The last thing that I want is to hurt my son, but if I have nowhere to live and nothing to drive what good am I to him then?
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Debra Law
Reply Wed 13 Oct, 2004 12:15 am
Contact the Georgia Child Support Enforcement Office. They will conduct a review of your child support obligation and obtain a modification based upon your gross income. If you make $1000 or more per month, you will be required to pay a fee of $100. To facilitate and expedite the matter, you will need to provide all of your financial information.

To prove that you are not underemployed and that your income was overstated in the original divorce papers, provide the CSE office with your income tax returns for the last four years. If things are as dire as you state, the faster you act and provide the information, the sooner the CSE office can act to review the order and have it modified. If you drag your feet, it could take 6 months or more to accomplish your goal.

Georgia Child Support Enforcement Office


The Georgia Office of Child Support Enforcement (OCSE) provides child support services that include reviewing a child support order and support amount.

Important Information
When you ask us to review your order, the agency will determine whether a Recommendation will be made as to the amount of current support. The amount may go up, go down, or stay the same.

Past due support is not changed. We may also make a Recommendation to order accident and sickness insurance.

When reviewing and changing the support amount, we can not address visitation and custody issues. You must talk to a private attorney about these issues. Note: Since the OCSE attorney does not represent either parent, you may choose to get your own attorney, or you may represent yourself.

§ The person requesting a review will have to pay a $100 non-refundable review application fee, unless they can prove their gross income is $1000.00 or less per month.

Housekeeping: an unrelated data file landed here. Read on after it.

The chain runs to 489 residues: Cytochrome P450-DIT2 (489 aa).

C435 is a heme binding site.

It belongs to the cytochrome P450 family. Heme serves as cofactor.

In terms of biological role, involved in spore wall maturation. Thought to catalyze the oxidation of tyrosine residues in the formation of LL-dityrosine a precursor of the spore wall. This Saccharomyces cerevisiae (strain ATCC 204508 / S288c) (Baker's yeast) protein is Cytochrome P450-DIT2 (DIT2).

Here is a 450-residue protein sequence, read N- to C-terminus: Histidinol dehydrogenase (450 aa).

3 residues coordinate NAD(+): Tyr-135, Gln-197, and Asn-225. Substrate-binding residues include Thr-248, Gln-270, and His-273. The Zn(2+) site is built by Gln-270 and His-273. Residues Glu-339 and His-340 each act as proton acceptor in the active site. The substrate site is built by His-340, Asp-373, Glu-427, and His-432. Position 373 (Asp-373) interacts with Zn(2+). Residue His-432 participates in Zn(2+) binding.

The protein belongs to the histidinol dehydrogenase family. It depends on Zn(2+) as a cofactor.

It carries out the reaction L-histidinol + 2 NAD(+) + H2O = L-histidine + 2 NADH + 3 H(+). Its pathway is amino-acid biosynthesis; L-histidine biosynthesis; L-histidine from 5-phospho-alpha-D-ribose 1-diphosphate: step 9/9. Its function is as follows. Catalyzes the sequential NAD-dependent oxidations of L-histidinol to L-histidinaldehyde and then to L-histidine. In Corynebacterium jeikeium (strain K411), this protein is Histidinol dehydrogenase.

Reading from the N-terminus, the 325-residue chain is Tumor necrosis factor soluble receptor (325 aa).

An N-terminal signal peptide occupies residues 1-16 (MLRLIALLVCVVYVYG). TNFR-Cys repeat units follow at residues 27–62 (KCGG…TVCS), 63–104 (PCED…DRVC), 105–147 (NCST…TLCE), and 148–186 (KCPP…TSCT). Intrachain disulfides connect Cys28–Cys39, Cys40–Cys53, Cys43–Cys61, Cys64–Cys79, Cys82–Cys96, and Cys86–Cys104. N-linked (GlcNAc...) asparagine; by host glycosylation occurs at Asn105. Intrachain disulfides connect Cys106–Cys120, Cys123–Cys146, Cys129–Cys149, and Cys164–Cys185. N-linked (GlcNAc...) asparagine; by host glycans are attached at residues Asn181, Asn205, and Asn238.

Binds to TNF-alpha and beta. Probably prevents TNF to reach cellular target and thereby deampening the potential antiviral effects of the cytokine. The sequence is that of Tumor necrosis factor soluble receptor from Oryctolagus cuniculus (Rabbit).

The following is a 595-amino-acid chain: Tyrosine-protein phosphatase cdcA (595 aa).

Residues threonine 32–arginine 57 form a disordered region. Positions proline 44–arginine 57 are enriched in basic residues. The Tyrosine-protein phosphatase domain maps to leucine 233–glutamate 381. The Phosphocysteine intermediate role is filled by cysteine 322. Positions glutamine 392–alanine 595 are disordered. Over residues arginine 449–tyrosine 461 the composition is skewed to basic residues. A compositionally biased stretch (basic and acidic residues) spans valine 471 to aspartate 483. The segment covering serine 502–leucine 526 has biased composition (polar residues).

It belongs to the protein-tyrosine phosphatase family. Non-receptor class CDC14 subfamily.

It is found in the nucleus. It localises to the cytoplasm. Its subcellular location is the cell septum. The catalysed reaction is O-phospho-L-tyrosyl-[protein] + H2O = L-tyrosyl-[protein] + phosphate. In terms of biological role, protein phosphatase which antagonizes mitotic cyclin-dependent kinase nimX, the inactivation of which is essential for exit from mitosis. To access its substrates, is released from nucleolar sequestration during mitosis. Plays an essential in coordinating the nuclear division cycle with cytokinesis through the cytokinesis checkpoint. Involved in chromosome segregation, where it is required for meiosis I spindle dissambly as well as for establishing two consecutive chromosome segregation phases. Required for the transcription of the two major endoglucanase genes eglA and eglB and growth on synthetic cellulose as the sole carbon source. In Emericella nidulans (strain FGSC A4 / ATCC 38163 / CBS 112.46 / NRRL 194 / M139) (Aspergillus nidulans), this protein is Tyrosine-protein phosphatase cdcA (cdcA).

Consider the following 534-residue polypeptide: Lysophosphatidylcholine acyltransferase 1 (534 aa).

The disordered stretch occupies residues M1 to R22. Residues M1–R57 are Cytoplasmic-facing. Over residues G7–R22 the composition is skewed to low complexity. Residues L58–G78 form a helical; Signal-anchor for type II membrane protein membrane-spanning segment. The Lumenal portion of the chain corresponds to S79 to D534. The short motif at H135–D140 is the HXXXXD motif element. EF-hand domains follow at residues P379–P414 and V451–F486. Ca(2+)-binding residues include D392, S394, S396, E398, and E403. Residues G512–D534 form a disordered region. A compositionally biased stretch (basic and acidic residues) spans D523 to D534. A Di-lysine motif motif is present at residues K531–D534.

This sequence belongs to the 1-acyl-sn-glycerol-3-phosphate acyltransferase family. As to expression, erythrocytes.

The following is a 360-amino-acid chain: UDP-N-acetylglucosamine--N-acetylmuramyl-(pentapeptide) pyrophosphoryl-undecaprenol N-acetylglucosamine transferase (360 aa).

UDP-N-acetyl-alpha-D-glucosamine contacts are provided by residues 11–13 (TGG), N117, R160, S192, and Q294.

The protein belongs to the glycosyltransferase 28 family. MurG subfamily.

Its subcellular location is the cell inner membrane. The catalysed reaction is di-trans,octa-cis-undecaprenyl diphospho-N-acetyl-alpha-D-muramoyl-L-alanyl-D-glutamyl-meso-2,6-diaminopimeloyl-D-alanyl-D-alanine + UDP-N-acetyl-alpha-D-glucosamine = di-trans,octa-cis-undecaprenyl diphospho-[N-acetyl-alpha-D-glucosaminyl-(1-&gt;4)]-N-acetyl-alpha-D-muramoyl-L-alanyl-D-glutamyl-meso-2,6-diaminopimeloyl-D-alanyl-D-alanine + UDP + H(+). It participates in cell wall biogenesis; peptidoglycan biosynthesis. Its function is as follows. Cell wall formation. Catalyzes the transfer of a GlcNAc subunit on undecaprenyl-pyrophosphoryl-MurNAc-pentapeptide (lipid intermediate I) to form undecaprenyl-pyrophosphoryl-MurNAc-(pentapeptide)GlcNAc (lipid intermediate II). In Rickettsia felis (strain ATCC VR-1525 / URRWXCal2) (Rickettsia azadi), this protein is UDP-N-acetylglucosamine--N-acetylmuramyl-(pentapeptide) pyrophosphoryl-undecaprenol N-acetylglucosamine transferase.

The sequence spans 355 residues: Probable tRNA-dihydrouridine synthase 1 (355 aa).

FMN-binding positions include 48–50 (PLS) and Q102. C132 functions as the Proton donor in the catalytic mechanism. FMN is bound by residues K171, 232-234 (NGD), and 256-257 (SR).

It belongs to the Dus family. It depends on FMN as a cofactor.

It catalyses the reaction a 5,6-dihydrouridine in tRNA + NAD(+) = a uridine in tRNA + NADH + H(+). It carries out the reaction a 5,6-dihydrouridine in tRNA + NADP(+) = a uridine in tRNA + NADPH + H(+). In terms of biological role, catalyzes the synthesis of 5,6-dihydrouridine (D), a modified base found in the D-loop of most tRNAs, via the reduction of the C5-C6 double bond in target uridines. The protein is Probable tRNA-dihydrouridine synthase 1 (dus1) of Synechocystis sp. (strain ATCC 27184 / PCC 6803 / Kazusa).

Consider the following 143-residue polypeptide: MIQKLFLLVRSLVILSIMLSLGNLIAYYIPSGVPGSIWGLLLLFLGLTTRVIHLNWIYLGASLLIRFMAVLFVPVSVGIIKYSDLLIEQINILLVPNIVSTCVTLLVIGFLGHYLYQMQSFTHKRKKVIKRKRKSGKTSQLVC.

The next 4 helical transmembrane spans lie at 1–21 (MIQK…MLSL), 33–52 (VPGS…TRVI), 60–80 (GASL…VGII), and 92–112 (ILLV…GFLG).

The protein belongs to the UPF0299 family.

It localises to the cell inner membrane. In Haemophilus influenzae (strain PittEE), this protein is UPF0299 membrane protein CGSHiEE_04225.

§ When a review is requested, it may take up to six months to complete the process. The length of time varies depending upon how difficult it is to locate a necessary party, verify income or assets, obtain service upon both parties, etc.

§ If another state is involved, it may take longer to complete the process. Another state may be involved if the order was entered in another state or if one of the parents lives in another state.

To obtain more information about the requirements for a review of your child support order, click on the underlined links below:

If your support order was issued or reviewed less than 36 months ago <Court order less than 36 months old.doc>, click on this link.

If your support order was issued or reviewed more than 36 months ago <Court order more than 36 months old.doc>, click on this link.

Georgia Code Annotated:


b) The child support award shall be computed as provided in this

(1) Computation of child support shall be based upon gross income;

(2) For the purpose of determining the obligor's child support
obligation, gross income shall include 100 percent of wage and
salary income and other compensation for personal services,
interest, dividends, net rental income, self-employment income,
and all other income, except need-based public assistance;

(3) The earning capacity of an asset of a party available for
child support may be used in determining gross income. The
reasonable earning potential of an asset may be determined by
multiplying its equity by a reasonable rate of interest. The
amount generated by that calculation should be added to the
obligor's gross monthly income;

(4) Allowable expenses deducted to calculate self-employment
income that personally benefit the obligor, or economic in-kind
benefits received by an employed obligor, may be included in
calculating the obligor's gross monthly income; and

(5) The amount of the obligor's child support obligation shall be
determined by multiplying the obligor's gross income per pay
period by a percentage based on the number of children for whom
child support is being determined. The applicable percentages of
gross income to be considered by the trier of fact are:
Number of
Children Percentage Range of Gross Income
1 17 percent to 23 percent
2 23 percent to 28 percent
3 25 percent to 32 percent
4 29 percent to 35 percent
5 or more 31 percent to 37 percent

Application of these guidelines shall create a rebuttable
presumption that the amount of the support awarded is the correct
amount of support to be awarded.
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Reply Wed 13 Oct, 2004 10:10 am
Thank you Debra. For some reason when I did a Google search for child support laws in Ga. this website didn't come up.